One of the first things that will strike readers of Pope Francis’s new social encyclical Fratelli Tutti is its sheer length. At about 43,000 words in English (including footnotes), that’s more than the Book of Genesis (32,046) and three times the size of the Gospel of John (15,635).
Despite its length, there’s little in this text that we have not heard Francis say before in one form or another. But whether the subject is capital punishment or his theme of encounter, this encyclical condenses Francis’s particular emphases, specific worries, and general hopes for the Church and the world into one document. That includes Francis at his best, but also what I regard as some enduring blind-spots.
Like most social encyclicals, Fratelli Tutti addresses a hodgepodge of topics. These range from detailed analysis of contemporary populism to explorations of the meaning of kindness, reciprocity and gratuitousness. In discussing these and other subjects, Fratelli Tutti insists on the need for Christians and others to be open to learning from others. In fact, the word “open” is used no less than 76 times, and goes hand-in-hand with a stress on the need for dialogue (referenced 49 times).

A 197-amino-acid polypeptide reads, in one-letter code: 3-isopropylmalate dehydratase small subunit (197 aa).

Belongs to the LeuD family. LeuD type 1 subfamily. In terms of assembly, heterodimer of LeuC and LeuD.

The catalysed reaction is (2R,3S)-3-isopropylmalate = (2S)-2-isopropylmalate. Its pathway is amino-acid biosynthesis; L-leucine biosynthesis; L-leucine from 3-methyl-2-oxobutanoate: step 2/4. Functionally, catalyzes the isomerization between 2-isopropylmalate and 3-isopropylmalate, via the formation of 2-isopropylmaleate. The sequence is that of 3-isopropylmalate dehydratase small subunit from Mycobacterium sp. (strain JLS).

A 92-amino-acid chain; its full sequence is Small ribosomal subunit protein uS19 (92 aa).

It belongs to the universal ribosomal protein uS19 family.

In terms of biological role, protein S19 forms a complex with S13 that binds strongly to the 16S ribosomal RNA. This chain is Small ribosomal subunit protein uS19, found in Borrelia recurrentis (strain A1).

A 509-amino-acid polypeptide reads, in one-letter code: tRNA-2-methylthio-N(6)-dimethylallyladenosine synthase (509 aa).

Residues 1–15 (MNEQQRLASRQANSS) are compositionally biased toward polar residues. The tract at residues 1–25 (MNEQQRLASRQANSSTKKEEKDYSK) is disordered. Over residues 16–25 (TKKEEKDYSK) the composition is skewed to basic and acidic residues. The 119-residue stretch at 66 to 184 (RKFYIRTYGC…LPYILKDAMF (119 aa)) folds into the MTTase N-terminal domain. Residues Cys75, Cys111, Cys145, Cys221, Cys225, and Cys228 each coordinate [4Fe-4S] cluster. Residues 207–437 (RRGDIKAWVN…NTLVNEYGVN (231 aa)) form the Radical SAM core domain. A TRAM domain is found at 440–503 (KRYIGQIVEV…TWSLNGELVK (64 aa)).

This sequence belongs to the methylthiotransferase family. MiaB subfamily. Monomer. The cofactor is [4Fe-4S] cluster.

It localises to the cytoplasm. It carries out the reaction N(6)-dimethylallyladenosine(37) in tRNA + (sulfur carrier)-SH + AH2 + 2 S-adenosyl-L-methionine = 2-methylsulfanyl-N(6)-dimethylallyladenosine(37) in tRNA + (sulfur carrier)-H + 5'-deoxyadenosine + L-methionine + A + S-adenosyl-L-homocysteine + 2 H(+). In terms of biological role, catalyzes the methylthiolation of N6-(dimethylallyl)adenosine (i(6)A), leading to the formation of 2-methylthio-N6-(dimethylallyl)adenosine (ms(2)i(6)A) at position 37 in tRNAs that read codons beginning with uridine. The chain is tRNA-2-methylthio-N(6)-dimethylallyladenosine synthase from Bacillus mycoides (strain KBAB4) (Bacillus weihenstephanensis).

It’s in that spirit that I’d like to offer responses to two features of the encyclical that, I suggest, require closer attention.
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